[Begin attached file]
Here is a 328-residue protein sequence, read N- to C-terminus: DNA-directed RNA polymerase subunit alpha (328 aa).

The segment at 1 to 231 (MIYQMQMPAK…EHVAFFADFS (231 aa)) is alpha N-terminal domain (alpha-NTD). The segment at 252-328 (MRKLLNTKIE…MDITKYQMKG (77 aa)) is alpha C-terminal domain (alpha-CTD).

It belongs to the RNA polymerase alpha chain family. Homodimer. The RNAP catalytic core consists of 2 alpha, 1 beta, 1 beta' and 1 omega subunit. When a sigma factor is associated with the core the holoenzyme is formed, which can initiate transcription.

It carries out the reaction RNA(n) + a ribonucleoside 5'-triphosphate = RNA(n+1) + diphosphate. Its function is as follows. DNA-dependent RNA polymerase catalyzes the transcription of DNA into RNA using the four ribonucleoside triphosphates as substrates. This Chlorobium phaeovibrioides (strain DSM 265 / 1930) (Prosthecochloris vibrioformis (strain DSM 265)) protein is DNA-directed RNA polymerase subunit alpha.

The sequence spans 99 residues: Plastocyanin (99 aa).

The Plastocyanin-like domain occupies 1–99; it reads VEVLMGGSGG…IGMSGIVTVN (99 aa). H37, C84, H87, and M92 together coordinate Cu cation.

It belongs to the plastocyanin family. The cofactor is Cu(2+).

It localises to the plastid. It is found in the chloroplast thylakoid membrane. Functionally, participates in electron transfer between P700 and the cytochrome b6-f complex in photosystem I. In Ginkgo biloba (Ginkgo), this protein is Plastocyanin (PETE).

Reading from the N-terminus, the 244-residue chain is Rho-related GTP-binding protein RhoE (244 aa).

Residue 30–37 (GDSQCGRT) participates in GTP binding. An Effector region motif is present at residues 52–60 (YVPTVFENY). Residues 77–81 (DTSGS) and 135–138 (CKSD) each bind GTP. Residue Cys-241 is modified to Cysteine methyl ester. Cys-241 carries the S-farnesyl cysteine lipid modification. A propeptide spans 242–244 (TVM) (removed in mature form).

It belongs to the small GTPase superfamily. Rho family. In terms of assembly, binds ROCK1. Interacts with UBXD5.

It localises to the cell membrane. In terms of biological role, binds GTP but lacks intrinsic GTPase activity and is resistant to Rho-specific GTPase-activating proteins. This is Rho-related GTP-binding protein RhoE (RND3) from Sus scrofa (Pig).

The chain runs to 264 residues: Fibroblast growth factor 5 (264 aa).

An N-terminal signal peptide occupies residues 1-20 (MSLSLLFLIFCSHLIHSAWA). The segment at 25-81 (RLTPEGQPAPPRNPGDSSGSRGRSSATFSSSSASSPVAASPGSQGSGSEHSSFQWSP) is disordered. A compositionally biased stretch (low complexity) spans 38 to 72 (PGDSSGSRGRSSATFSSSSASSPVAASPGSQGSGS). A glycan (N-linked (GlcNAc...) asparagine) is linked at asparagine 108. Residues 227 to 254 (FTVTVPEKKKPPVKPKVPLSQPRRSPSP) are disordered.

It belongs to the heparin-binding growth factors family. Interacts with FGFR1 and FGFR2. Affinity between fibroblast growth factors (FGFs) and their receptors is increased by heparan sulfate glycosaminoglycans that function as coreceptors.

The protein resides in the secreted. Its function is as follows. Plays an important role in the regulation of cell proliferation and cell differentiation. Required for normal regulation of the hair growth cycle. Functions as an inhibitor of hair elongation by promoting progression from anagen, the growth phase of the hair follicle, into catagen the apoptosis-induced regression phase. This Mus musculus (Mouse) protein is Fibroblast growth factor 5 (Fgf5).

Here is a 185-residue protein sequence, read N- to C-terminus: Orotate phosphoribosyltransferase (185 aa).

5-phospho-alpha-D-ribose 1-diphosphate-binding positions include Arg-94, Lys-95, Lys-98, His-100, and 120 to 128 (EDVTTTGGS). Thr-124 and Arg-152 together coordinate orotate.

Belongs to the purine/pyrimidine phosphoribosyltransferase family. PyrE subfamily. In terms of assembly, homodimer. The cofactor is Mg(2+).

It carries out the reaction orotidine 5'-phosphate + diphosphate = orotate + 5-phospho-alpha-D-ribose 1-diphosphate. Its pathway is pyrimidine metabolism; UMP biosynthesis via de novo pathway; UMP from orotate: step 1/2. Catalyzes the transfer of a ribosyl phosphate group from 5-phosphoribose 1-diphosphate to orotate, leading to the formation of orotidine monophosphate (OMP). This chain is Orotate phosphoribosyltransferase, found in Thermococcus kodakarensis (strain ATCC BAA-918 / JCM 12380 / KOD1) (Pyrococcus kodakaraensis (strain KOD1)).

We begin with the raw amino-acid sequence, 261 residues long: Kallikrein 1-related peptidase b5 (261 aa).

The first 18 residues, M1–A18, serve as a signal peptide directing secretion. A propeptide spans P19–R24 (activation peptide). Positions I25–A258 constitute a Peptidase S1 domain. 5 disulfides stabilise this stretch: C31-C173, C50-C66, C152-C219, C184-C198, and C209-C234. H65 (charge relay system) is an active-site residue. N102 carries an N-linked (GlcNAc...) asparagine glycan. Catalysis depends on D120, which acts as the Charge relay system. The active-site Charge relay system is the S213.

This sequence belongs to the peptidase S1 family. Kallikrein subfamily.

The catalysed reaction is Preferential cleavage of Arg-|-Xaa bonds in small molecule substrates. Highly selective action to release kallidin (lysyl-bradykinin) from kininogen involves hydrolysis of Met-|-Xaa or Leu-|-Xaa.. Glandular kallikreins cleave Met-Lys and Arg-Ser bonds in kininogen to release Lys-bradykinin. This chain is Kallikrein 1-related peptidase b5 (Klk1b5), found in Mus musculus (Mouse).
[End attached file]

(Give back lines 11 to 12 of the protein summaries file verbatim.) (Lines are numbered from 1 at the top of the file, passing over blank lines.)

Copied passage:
It belongs to the small GTPase superfamily. Rho family. In terms of assembly, binds ROCK1. Interacts with UBXD5.

It localises to the cell membrane. In terms of biological role, binds GTP but lacks intrinsic GTPase activity and is resistant to Rho-specific GTPase-activating proteins. This is Rho-related GTP-binding protein RhoE (RND3) from Sus scrofa (Pig).